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  1. XRay
  2. ====
  3. XRay parses structured content from a URL.
  4. ## Discovering Content
  5. XRay will parse content in the following formats. First the URL is checked against known services:
  6. * Instagram
  7. * Twitter
  8. * GitHub
  9. * XKCD
  10. * Hackernews
  11. If the contents of the URL is XML or JSON, then XRay will parse the Atom, RSS or JSONFeed formats.
  12. Finally, XRay looks for Microformats on the page and will determine the content from that.
  13. * h-card
  14. * h-entry
  15. * h-event
  16. * h-review
  17. * h-recipe
  18. * h-product
  19. * h-item
  20. * h-feed
  21. ## Library
  22. XRay can be used as a library in your PHP project. The easiest way to install it and its dependencies is via composer.
  23. ```
  24. composer require p3k/xray
  25. ```
  26. You can also [download a release](https://github.com/aaronpk/XRay/releases) which is a zip file with all dependencies already installed.
  27. ### Parsing
  28. ```php
  29. $xray = new p3k\XRay();
  30. $parsed = $xray->parse('https://aaronparecki.com/2017/04/28/9/');
  31. ```
  32. If you already have an HTML or JSON document you want to parse, you can pass it as a string in the second parameter.
  33. ```php
  34. $xray = new p3k\XRay();
  35. $html = '<html>....</html>';
  36. $parsed = $xray->parse('https://aaronparecki.com/2017/04/28/9/', $html);
  37. ```
  38. In both cases, you can add an additional parameter to configure various options of how XRay will behave. Below is a list of the options.
  39. * `timeout` - The timeout in seconds to wait for any HTTP requests
  40. * `max_redirects` - The maximum number of redirects to follow
  41. * `include_original` - Will also return the full document fetched
  42. * `target` - Specify a target URL, and XRay will first check if that URL is on the page, and only if it is, will continue to parse the page. This is useful when you're using XRay to verify an incoming webmention.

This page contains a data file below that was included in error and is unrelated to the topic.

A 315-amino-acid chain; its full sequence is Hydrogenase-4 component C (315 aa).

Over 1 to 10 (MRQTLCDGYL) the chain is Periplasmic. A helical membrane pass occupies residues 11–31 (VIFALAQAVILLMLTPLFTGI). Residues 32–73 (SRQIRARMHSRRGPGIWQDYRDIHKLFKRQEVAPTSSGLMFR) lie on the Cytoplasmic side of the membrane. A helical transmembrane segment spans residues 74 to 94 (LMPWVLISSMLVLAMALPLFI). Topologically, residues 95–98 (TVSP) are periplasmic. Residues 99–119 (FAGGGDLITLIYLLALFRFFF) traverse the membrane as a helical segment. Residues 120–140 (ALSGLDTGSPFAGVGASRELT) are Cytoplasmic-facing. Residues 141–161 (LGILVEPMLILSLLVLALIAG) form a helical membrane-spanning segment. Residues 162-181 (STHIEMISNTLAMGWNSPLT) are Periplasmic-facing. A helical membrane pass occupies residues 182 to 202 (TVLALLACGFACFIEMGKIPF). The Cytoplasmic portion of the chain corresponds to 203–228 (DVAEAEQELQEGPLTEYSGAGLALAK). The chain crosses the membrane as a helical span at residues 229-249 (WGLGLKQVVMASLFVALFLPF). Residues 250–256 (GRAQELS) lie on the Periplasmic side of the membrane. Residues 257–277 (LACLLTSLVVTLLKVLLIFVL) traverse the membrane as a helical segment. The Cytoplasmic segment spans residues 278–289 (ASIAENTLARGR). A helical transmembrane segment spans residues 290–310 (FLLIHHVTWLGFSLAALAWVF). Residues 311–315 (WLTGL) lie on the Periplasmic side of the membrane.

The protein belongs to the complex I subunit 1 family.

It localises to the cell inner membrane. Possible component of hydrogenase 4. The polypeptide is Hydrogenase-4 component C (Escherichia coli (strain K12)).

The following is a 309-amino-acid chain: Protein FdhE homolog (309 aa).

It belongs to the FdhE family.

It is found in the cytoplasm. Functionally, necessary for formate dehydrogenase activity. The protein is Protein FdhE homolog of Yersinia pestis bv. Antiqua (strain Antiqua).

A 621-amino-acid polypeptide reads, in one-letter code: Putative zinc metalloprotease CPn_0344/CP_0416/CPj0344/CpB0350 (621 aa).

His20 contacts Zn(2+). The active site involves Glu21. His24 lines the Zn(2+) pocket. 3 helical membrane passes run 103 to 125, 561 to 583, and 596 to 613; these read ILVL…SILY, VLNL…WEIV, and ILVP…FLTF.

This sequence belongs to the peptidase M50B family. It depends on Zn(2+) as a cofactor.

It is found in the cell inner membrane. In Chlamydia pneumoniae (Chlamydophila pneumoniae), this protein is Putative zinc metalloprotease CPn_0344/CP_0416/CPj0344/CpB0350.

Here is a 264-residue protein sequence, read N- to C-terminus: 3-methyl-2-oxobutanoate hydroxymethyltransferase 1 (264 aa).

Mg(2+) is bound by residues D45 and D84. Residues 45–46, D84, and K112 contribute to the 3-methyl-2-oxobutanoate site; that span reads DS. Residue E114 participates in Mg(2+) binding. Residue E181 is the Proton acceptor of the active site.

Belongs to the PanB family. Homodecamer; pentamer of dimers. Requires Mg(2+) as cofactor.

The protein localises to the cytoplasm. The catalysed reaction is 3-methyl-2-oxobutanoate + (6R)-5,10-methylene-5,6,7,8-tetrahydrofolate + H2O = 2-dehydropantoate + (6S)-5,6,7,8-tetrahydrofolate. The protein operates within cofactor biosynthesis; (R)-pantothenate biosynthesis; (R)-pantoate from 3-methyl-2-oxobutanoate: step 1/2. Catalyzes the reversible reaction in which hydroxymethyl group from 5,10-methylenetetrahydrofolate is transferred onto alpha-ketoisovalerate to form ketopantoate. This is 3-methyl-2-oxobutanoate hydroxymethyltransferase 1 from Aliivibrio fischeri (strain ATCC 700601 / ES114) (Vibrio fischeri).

43. * `expect=feed` - If you know the thing you are parsing is a feed, include this parameter which will avoid running the autodetection rules and will provide better results for some feeds.
  44. Additional parameters are supported when making requests that use the Twitter or GitHub API. See the Authentication section below for details.
  45. ```php
  46. $xray = new p3k\XRay();
  47. $parsed = $xray->parse('https://aaronparecki.com/2017/04/28/9/', [
  48. 'timeout' => 30
  49. ]);
  50. $parsed = $xray->parse('https://aaronparecki.com/2017/04/28/9/', $html, [
  51. 'target' => 'http://example.com/'
  52. ]);
  53. ```
  54. The `$parsed` return value will look like the below. See "Primary Data" below for an explanation of the vocabularies returned.
  55. ```
  56. $parsed = Array
  57. (
  58. [data] => Array
  59. (
  60. [type] => card
  61. [name] => Aaron Parecki
  62. [url] => https://aaronparecki.com/
  63. [photo] => https://aaronparecki.com/images/profile.jpg
  64. )
  65. [url] => https://aaronparecki.com/
  66. [code] => 200
  67. )
  68. ```
  69. ### Rels
  70. You can also use XRay to fetch all the rel values on a page, merging the list of HTTP `Link` headers with rel values with the HTML rel values on the page.
  71. ```php
  72. $xray = new p3k\XRay();
  73. $xray->http = $this->http;
  74. $rels = $xray->rels('https://aaronparecki.com/');
  75. ```
  76. This will return a similar response to the parser, but instead of a `data` key containing the parsed page, there will be `rels`, an associative array. Each key will contain an array of all the values that match that rel value.
  77. ```
  78. $rels = Array
  79. (
  80. [url] => https://aaronparecki.com/
  81. [code] => 200
  82. [rels] => Array
  83. (
  84. [hub] => Array
  85. (
  86. [0] => https://switchboard.p3k.io/
  87. )
  88. [authorization_endpoint] => Array
  89. (